GAs are particularly useful in search problems where you can only obtain objective function values by evaluation (as opposed to an analytic function), in stochastic domains, multimodal domains (where hill-climbers fail) and discrete domains (step functions). GAs don't work well in domains where the region of the state space occupied by the dominant mode is small compared with the overall size of the state space.

As Mike suggested, you can apply this search technique to finding optimal parameter values in a neural network. In this situation, the objective function is the world in which the agent acts and the value returned is some measure of success of the agent. I won't go into the difficulties with this approach to parameter fitting in ANNs as they are many and detailed.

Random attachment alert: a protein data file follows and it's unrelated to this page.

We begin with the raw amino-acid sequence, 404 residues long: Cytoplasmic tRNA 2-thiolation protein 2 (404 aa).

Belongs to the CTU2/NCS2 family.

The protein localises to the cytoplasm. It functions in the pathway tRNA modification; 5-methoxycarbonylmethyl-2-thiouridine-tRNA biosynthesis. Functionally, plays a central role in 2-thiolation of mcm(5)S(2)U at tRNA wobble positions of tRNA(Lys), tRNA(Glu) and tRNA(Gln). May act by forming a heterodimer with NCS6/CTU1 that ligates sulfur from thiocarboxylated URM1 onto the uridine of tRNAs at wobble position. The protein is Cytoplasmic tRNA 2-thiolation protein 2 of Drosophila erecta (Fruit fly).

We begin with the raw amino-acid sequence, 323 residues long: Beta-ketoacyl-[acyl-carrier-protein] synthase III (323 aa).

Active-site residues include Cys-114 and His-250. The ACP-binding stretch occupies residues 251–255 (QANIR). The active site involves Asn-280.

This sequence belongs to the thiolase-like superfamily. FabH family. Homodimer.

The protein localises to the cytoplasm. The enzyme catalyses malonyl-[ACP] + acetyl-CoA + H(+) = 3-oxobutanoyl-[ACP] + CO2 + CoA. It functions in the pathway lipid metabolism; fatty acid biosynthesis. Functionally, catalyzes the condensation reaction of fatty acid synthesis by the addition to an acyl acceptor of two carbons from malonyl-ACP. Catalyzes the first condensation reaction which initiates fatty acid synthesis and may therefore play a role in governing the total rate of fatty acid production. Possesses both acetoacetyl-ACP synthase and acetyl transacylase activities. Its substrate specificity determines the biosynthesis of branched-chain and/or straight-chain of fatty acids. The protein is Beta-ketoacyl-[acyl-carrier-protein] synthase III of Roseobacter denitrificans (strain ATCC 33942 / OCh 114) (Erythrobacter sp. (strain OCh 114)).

There are as many application domains for GAs as you can think of search problems. However for many of those domains other search algorithms might be appropriate.

Finally, canonical GAs have an asymptotic convergence rate to the optimal objective function value. This can be overcome though with some rather simple modifications to the implementation.

I hope this has helped!

Cheers,

Timkin

[edited by - Timkin on June 11, 2002 9:44:28 PM]